A look at the five people tied to Rupert Murdoch's global News Corp. media empire who were criticized Tuesday by U.K. lawmakers in a report on the British phone hacking scandal:
The 81-year-old billionaire is chief executive of News Corp., a global media company that controls properties from Britain's Sun newspaper to America's Fox News Channel.
Murdoch began building his power in Britain in the 1980s by adding The Times and The Sunday Times to his stable of media properties, including The Sun and the News of the World, the tabloid at the center of the illegal phone hacking scandal. Murdoch shuttered the News of the World in July.
Murdoch, a naturalized U.S. citizen with extensive media properties in Australia as well, has contributed politically to both U.S. Republicans and Democrats but is associated with a conservative political slant. In the U.S., he controls the New York Post and Dow Jones, publisher of The Wall Street Journal, along with book publishing and movie companies.
U.K. lawmakers on Tuesday said he was unfit to lead a global media empire because he has turned a blind eye to phone hacking.
The fourth of Rupert Murdoch's six children, the 39-year-old James was once considered heir-apparent to his father's media empire before the phone-hacking scandal tainted his reputation.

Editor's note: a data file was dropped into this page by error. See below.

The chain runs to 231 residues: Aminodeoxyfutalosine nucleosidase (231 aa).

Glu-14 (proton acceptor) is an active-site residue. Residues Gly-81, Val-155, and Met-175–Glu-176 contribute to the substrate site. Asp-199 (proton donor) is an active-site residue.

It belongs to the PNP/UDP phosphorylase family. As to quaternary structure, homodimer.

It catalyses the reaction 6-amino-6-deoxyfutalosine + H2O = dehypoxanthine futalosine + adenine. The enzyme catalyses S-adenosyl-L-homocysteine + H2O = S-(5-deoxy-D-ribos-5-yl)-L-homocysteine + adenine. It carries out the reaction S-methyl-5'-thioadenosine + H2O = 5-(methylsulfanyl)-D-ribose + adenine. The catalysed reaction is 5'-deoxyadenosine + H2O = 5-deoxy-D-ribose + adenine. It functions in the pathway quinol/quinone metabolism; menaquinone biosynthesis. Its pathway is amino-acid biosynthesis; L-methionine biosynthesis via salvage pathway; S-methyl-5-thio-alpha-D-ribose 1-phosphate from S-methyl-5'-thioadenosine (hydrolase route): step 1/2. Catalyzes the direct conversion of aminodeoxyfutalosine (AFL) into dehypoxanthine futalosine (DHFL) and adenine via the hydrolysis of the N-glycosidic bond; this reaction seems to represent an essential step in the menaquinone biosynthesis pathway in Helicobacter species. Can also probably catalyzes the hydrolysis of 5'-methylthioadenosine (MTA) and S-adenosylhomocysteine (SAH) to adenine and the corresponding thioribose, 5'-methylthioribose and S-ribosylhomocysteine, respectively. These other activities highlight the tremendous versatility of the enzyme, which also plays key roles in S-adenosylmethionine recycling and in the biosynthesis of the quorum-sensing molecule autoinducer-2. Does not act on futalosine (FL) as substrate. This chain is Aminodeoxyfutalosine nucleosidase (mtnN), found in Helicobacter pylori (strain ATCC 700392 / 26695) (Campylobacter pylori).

A Harvard dropout who briefly ran a record label, James joined News Corp. in 1996 as executive vice president responsible for some digital media ventures. He has led News Corp.'s Asian television group and also served as CEO of British Sky Broadcasting, in which News Corp. holds a 39 percent stake, from 2003 to 2007.
He led News Corp.'s U.K. newspapers subsidiary, News International, the unit at the center of the hacking scandal until he resigned earlier this year. In April, he also stepped down as the chairman of BSkyB. He is currently News Corp.'s deputy chief operating officer.
An associate of Rupert Murdoch's for more than half a century, Hinton resigned in July as CEO of Dow Jones & Co. and publisher of its flagship newspaper, The Wall Street Journal. Previously, he had been head of Murdoch's News International unit when phone hacking was going on.
A U.K. parliamentary committee said Tuesday that Hinton, 68, did not tell the truth in 2009 about his role in authorizing the settlement of a legal case that threatened to reveal the extent of phone hacking or about his own knowledge of the illegal activity.
The legal affairs manager for Murdoch's News of the World tabloid until it was closed last summer, Crone has clashed repeatedly with James Murdoch over phone hacking.
Crone says he gave the younger Murdoch a document that proved that phone hacking was widespread at the newspaper, contrary to the tabloid's claim the illegal activity involved "one rogue reporter" and a detective. James Murdoch denies that Crone had made the position clear.
The committee said Crone gave false answers about his knowledge of phone hacking at the newspaper and misled it about the significance of confidentiality in settling the lawsuit.
Currently editor-in-chief of the New York Daily News and the former editor of Murdoch's New York Post, Myler became editor of News of the World in 2007 after the paper's royal reporter went to jail for phone hacking. Myler, 59, supported Crone's claim that James Murdoch had been told about the extent of phone hacking.
The U.K. committee said Myler lied about his knowledge of phone hacking at U.K. tabloid, a charge he denies.
(This version CORRECTS name to Myler in final section.)
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